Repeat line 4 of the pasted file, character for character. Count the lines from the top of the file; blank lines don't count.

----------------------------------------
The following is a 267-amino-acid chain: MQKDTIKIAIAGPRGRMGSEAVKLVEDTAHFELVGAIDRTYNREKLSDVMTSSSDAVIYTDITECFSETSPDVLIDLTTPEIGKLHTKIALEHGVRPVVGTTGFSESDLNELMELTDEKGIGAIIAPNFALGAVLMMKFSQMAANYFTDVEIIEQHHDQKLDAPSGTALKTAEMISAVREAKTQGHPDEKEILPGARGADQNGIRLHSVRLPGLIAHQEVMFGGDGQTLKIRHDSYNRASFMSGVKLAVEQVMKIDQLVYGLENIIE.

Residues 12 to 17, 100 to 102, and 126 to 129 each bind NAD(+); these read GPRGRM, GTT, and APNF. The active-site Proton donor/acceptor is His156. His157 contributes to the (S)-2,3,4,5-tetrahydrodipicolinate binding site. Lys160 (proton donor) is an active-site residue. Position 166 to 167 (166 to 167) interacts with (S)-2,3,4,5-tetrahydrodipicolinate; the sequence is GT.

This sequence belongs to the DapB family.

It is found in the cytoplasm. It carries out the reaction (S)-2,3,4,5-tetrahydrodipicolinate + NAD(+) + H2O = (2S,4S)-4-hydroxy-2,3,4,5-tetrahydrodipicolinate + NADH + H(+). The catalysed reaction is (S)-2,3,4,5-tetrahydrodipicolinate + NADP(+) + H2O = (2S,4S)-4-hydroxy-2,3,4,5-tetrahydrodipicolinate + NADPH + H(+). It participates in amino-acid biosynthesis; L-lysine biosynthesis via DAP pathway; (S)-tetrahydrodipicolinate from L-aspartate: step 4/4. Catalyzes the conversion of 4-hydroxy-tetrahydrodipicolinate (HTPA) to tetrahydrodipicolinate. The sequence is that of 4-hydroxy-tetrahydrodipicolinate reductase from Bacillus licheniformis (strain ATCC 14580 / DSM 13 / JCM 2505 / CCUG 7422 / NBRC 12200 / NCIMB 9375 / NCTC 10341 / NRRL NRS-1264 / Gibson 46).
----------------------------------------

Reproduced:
It is found in the cytoplasm. It carries out the reaction (S)-2,3,4,5-tetrahydrodipicolinate + NAD(+) + H2O = (2S,4S)-4-hydroxy-2,3,4,5-tetrahydrodipicolinate + NADH + H(+). The catalysed reaction is (S)-2,3,4,5-tetrahydrodipicolinate + NADP(+) + H2O = (2S,4S)-4-hydroxy-2,3,4,5-tetrahydrodipicolinate + NADPH + H(+). It participates in amino-acid biosynthesis; L-lysine biosynthesis via DAP pathway; (S)-tetrahydrodipicolinate from L-aspartate: step 4/4. Catalyzes the conversion of 4-hydroxy-tetrahydrodipicolinate (HTPA) to tetrahydrodipicolinate. The sequence is that of 4-hydroxy-tetrahydrodipicolinate reductase from Bacillus licheniformis (strain ATCC 14580 / DSM 13 / JCM 2505 / CCUG 7422 / NBRC 12200 / NCIMB 9375 / NCTC 10341 / NRRL NRS-1264 / Gibson 46).